“Launch and learn” is a great way to tune innovative, digital products to customer needs. But at worst, I’ve seen “launch and learn” used as an excuse for lazy, dysfunctional teams to launch ill-thought-out products that don’t provide customer value. And then listen in all the wrong ways.
Digital teams can behave in strange ways. Designing software can do that to you. To highlight how launch and learn can go wrong, let’s try a thought experiment…
If the Johannesburg’s rail link had been launched by a digital team
Johannesburg’s airport rail link, the Gautrain, was launched in 2010 before it was finished. But they did a pretty good job. I was happy to put up with the unfinished stations because they provided something essentially valuable to me from the start: fast transport with no traffic jams.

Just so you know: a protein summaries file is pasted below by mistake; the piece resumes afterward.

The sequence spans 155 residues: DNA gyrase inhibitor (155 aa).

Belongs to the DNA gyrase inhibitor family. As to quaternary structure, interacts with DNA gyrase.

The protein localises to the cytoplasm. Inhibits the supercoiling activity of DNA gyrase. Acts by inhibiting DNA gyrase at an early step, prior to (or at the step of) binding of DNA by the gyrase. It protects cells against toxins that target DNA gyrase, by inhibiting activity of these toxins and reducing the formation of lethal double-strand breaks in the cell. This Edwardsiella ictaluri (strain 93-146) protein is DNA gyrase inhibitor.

But if the Gautrain had been rolled out in the style of many a digital innovation, the process might have looked something more like this:
Version 1.0 Beta
Open the tracks between Rhodesfield and Marlborough, two small stations. Don’t run any trains. Let customers walk between the two stations.
South African websites repeatedly make basic usability mistakes. The results: frustrated customers, negative brand impact, reduced online sales, and poor return on investment for the whole web project.
The best advice for making an impact online is to Zig when others Zag. Stand out. Be amazing. Give a shit.
But if you work for a South African corporation, I’m sure you’ll feel much more comfortable following the herd. So here are five instructions for making sure your ecommerce site delivers industry-standard quantities of pain and frustration.
1. Let the programmers write the copy
Here’s an error message Flow discovered during a usability test for MWEB. If you choose the wrong kind of password, you get a message that says:
This kind of language is fine for programmers, but there are a lot of people who might want to buy an internet connection but are not sure what the word “alphanumeric” means.
So how about, “Please make sure there are both letters and numbers in the password you choose, to improve your online security.” Surely more people will understand what that means?